Mayor Ron Loveridge’s Latest Success

As a political science professor, an elected official and a member of the National Civic League Board of Directors, Ron Loveridge has been a consistent and influential advocate of local government innovation, collaborative problem-solving, and active civic engagement.

Most recently, he was a driving force behind the League’s decision to launch a Model City Charter Revision project in 2020. The effort culminated in the publication of the Ninth Edition of the Model City Charter in November.

Loveridge’s familiarity with city charters and the role of the League in the development and spread of the city manager-city council form of government goes back to the 1960s when he was a graduate student at Stanford University. While researching his doctoral dissertation, he “read just about everything written” on the subject of city managers.” The result was his 1971 book, City Managers in Legislative Politics.

An associate professor at the University of California, Riverside, Loveridge was first elected to the local city council in 1979. In 1993 he ran for mayor and was elected, serving until 2012 when he decided not to run for another term. Loveridge is widely heralded for his collaborative leadership style as mayor and his active involvement in regional, state, and national organizations, including a term as president of the National League of Cities.

In 1998, Loveridge traveled to Mobile, Alabama, as member of Riverside’s All-America City Award winning delegation. Fifteen years later, he was asked by then National Civic League Board-member Bev Perry, a former mayor of Brea, California, to join the board.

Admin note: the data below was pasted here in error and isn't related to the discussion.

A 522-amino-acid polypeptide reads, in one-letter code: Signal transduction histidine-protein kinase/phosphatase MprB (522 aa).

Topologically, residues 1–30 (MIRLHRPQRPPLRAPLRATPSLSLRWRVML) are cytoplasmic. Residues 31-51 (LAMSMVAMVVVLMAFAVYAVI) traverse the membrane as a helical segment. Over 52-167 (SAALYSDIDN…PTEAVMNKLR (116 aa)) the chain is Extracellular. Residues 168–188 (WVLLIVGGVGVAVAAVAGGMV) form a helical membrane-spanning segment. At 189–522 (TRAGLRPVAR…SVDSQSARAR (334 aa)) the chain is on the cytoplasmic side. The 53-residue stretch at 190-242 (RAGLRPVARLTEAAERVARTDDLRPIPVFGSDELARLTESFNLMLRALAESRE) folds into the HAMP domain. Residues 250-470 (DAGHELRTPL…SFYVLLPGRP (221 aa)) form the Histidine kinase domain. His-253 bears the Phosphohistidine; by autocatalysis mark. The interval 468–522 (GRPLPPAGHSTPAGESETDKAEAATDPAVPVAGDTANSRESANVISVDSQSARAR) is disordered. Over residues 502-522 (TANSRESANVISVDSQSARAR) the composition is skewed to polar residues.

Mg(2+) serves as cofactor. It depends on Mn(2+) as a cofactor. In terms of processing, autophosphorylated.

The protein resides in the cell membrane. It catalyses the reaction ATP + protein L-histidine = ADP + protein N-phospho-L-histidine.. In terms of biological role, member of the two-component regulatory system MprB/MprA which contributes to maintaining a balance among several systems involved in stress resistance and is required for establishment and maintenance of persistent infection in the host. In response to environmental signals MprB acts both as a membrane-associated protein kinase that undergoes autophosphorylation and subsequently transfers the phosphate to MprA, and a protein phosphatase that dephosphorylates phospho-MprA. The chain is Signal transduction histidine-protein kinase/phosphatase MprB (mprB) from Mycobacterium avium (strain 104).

Loveridge’s interest in regional governance, civic engagement, and the importance of social capital in a democracy, as well as his experience with the All-America City Award, made him a natural fit for the League’s governing body. Also, he recently noted, two of his political heroes—former Senator Bill Bradley and former San Antonio Mayor and U.S. Secretary of Housing and Urban Development Henry Cisneros—were both former chairs of the National Civic League Board of Directors.

Loveridge is a believer in “the new localism,” a theory developed by urban experts Bruce Katz and Jeremy Nowak that heralds the growing importance of cities and metropolitan regions as drivers of political and economic innovation and change.

When asked what about the challenges facing America’s cities today, Loveridge mentioned the growing influence of new technologies and social media networks. “We’ve shifted from the town square to the digital square,” said Loveridge. “It’s how we continue to govern ourselves in this new digital square.”

Loveridge laments the decline of local news organizations and the lack of trusted mediating organizations to provide accurate, widely shared sources of information. The result is an “informational free-for-all,” which seems to be driving anger, division, and, often, a limited understanding of policy choices.

Loveridge, was one of four co-chairs of the Model City Charter Revision Project Steering Committee. He also served on the board’s Model City Charter Task Force and on one of five working groups that met monthly for a year to develop ideas for the new edition.

Loveridge is leaving the League Board of Directors after serving three consecutive, three-year terms, the limit of service on the board under the League’s bylaws. “Ron brought a wealth of experience and wisdom to our board of directors,” said League President Doug Linkhart. “His leadership on the Model City Charter revisions was particularly valuable.”

In addition to his position as associate professor of political science at the University of California, Riverside, Loveridge is director of the university’s Center for Sustainable Suburban Development.

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